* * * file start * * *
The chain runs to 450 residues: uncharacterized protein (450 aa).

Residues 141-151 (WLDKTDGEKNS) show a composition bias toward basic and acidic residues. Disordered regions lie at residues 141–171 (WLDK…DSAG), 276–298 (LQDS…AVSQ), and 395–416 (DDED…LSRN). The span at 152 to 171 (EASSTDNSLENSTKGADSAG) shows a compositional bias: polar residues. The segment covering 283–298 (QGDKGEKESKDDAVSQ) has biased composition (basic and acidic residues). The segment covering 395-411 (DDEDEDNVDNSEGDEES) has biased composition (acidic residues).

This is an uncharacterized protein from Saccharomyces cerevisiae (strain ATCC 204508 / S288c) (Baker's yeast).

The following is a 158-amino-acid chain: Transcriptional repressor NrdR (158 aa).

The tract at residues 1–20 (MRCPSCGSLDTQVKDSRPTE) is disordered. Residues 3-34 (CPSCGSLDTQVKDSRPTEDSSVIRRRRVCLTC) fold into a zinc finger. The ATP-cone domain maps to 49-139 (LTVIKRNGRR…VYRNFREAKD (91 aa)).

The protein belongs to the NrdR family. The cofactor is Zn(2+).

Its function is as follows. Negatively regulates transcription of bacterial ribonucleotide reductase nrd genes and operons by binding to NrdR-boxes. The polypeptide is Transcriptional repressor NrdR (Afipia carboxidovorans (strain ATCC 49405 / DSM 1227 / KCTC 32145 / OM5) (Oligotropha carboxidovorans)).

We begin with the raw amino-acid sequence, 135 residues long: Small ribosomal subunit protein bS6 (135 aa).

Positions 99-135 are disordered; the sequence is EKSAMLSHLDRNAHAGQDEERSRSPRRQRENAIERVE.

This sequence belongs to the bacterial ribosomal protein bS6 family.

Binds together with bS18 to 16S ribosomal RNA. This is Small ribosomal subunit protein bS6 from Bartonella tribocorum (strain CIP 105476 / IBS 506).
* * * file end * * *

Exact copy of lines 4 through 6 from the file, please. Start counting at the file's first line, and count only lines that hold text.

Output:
The following is a 158-amino-acid chain: Transcriptional repressor NrdR (158 aa).

The tract at residues 1–20 (MRCPSCGSLDTQVKDSRPTE) is disordered. Residues 3-34 (CPSCGSLDTQVKDSRPTEDSSVIRRRRVCLTC) fold into a zinc finger. The ATP-cone domain maps to 49-139 (LTVIKRNGRR…VYRNFREAKD (91 aa)).

The protein belongs to the NrdR family. The cofactor is Zn(2+).